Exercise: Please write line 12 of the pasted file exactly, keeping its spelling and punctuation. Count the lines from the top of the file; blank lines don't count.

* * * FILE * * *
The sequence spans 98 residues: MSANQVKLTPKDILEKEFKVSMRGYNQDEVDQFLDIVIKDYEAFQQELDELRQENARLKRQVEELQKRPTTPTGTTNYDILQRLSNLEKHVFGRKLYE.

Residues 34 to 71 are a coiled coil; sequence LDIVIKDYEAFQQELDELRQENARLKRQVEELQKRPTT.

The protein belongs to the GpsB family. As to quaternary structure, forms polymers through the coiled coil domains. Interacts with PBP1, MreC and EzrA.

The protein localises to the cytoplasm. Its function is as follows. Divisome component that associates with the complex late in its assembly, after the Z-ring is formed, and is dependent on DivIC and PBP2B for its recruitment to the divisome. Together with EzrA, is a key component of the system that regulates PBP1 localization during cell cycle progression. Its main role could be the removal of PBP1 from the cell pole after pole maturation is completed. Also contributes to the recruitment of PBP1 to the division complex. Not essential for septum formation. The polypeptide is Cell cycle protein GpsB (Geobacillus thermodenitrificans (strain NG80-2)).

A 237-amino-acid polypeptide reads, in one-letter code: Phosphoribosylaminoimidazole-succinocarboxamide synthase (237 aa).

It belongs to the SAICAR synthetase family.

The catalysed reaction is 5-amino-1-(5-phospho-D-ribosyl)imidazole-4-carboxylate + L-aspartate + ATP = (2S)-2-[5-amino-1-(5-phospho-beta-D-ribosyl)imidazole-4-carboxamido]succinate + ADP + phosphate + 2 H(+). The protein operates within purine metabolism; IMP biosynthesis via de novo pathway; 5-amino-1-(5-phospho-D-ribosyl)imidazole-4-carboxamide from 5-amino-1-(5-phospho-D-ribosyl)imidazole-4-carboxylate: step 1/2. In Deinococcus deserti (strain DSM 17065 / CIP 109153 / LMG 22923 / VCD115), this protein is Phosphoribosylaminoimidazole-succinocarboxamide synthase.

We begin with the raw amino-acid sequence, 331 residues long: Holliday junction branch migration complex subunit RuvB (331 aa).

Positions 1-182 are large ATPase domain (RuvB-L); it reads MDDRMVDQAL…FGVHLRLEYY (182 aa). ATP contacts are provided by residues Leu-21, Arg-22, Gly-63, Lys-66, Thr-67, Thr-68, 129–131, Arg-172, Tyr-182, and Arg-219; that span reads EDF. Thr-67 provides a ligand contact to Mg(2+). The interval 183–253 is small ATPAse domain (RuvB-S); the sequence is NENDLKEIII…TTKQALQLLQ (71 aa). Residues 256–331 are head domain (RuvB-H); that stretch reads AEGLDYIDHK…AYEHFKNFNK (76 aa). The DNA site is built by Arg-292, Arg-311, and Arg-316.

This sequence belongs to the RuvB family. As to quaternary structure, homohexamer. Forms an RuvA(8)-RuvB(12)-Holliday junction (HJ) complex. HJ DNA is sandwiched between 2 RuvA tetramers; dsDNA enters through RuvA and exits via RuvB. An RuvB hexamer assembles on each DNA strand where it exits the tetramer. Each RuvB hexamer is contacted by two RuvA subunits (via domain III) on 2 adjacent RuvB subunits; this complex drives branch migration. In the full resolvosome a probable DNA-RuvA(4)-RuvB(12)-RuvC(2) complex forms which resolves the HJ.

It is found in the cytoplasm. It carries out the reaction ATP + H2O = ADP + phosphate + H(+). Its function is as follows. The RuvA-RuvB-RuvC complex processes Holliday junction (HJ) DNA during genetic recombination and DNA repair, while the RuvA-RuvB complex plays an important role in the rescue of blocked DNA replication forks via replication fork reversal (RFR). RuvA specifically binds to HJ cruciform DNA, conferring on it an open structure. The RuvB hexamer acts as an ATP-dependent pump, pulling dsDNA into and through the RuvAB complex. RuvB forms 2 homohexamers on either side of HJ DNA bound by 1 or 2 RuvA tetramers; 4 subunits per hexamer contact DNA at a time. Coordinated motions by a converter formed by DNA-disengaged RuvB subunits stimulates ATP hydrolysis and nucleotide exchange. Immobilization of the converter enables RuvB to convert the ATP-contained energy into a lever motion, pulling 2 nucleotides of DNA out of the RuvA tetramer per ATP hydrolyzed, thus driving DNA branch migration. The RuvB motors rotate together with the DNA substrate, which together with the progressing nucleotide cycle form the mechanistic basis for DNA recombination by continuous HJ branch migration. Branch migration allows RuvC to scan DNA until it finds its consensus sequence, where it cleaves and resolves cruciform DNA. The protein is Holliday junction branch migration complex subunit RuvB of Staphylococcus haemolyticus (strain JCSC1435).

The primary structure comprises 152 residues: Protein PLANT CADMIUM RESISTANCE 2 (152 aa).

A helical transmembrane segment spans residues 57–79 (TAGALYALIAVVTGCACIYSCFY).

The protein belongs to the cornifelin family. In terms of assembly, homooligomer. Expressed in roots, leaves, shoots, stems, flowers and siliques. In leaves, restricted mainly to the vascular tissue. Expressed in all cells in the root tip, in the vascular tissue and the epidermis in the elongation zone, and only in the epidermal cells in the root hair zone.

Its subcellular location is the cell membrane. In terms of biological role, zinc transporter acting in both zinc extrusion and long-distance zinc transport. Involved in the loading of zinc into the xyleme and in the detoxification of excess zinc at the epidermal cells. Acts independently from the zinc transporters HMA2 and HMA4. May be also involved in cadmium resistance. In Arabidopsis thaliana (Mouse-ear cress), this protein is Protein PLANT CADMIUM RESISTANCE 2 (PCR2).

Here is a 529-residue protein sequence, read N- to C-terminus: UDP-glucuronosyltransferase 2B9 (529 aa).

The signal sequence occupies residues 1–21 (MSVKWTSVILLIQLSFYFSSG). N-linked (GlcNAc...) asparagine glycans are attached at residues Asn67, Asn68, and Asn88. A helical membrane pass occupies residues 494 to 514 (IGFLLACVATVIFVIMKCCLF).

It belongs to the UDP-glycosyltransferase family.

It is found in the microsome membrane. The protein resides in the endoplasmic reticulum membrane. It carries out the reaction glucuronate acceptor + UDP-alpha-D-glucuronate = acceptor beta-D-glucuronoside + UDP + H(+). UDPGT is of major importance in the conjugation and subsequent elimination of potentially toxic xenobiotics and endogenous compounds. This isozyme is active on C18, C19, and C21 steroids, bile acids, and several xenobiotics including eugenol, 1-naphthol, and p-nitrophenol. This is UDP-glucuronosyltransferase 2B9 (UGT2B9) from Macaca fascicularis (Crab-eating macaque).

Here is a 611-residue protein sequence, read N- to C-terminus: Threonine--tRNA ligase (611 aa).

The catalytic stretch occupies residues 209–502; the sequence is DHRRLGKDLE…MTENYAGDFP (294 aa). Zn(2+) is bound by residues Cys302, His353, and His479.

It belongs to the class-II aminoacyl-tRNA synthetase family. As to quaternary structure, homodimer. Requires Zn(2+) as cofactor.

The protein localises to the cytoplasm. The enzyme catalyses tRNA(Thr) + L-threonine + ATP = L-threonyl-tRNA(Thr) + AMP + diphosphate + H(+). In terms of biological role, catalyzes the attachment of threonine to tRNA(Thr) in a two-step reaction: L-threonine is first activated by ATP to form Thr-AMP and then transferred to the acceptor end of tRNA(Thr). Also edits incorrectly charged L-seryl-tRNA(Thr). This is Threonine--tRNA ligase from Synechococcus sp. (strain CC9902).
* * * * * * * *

The primary structure comprises 152 residues: Protein PLANT CADMIUM RESISTANCE 2 (152 aa).